When you’re ready to send the coins, click on the “Send.” The device will ask you to enter the re-enter the PIN for each transaction I think this is unnecessary since I already enter the PIN when I plugged in the device confirming I’m the owner with physical access. Having a time-out PIN protection when the device is idle is great, but having to enter a PIN for each transaction ruins the user experience and doesn’t benefit the security in my humble opinion.
Once you clicked on “Send” it will take a few seconds for a message to appear saying that you have to physically confirm the transaction and verify the address on the device. The UX informs the user that you should double-check the address. And how to sign (approve) the transaction.
Once you double-checked that the address displayed on the KeepKey screen is the correct one, hold the button, and you’ll confirm the transaction.
To get a receiving address inside your KeepKey client, select your currency account and go to |Receive Bitcoin|.
The interface will display that you have to double check the receiving address, but it will not do it aggressively. You can still see an entire address and can copy it without even having to verify it on the device.
KeepKey screen will show you the address and a QR code on the device itself. The address is very easily readable and looks excellent.
The weird thing is – once you confirm the address you’re returned to a wallet. I’d rather see a more aggressive approach for receiving addresses, where a user would only see the address partially until it’s physically confirmed on the device. This would improve the overall security user experience.
Converting coins via ShapeShift
KeepKey has been acquired by ShapeShift. Hence the integration does not surprise me. It is a unique feature which I haven’t yet seen in any other hardware wallets that work out of the box. With convert options, you can convert your coins, for example, from BTC to LTC.
To convert the coin, select the account of the currency you’d like to convert from. In this example, I want to convert Bitcoin to Litecoin. First, make sure you have both Bitcoin and Litecoin accounts in your wallet. Select your Bitcoin account and choose “Send Bitcoin.” Instead of typing the address, you now have to select the account of the currency you’d like to convert to from the drop-down menu. Input the amount of the currency you’re converting from and click “Convert and Send.”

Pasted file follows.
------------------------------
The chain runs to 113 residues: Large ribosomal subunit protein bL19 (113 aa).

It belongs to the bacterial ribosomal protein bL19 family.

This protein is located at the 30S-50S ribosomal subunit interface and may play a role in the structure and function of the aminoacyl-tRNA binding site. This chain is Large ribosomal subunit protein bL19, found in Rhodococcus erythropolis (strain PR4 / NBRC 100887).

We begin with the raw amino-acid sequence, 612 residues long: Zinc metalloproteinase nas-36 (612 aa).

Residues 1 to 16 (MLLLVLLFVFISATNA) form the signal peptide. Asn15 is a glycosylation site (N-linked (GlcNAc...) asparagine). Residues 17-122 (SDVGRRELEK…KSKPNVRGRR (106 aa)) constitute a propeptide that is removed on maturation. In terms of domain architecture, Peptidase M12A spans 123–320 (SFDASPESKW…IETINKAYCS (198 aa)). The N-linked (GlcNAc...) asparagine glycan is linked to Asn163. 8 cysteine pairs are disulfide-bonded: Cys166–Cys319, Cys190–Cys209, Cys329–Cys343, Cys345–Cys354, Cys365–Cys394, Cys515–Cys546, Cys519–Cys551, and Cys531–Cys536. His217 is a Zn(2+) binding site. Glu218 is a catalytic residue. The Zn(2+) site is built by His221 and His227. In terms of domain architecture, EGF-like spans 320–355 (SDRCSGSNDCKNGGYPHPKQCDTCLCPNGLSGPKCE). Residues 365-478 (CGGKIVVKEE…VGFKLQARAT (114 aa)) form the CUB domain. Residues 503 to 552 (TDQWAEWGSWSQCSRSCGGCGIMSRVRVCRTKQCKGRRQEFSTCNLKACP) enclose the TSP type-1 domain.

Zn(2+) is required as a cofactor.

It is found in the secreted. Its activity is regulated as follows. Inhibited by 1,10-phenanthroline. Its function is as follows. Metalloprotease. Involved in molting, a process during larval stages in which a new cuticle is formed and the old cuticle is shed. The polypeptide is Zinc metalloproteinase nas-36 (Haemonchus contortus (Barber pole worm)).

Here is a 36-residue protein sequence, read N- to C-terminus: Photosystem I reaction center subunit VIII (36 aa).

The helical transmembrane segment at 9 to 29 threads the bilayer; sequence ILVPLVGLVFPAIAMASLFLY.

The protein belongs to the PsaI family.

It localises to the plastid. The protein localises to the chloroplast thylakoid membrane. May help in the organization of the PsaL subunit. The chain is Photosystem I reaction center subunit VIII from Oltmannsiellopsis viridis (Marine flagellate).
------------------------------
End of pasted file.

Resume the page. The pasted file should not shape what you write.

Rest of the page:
The first time you’re making a conversion, you’ll be asked to agree with ShapeShift policy on the device.
When you confirm that you agree with the TOS of the ShapeShift AE, you’ll be asked to enter your PIN once again. You’ll have to verify the conversion on the device.
What I liked is that due to the screen size, they display plenty of information on there, such as the amount you’re sending, the receiving amount, and even the account which will receive the converted coins.
When you verify, there is one last confirmation to perform. KeepKey will ask you to confirm the amount of currency from the account you’re sending from and also display the transaction fee.
Upon confirmation, a message “singing transaction” will briefly appear on the device, and the App will show that the conversion was successful.
The experience of converting crypto assets this way was delightful and smooth. You’ll see the converted coins in the under the account now, in my case the Litecoin Account.
Inside the settings, there are several things you can configure.
- Change label – change the device name
- Change PIN – change the access PIN (up to 9 digits of length)
- Wipe Device – restarts the device to its factory state, make sure to have a backup of your recovery seed if you have any assets added
- Contact Support
- About KeepKey
Of all hardware wallets, I review so far, KeepKey has the least options and does not give much configuration freedom. I was quite surprised that there is no option to add a passphrase to a device out of the box. The passphrase protection, known as plausible deniability is an important security feature.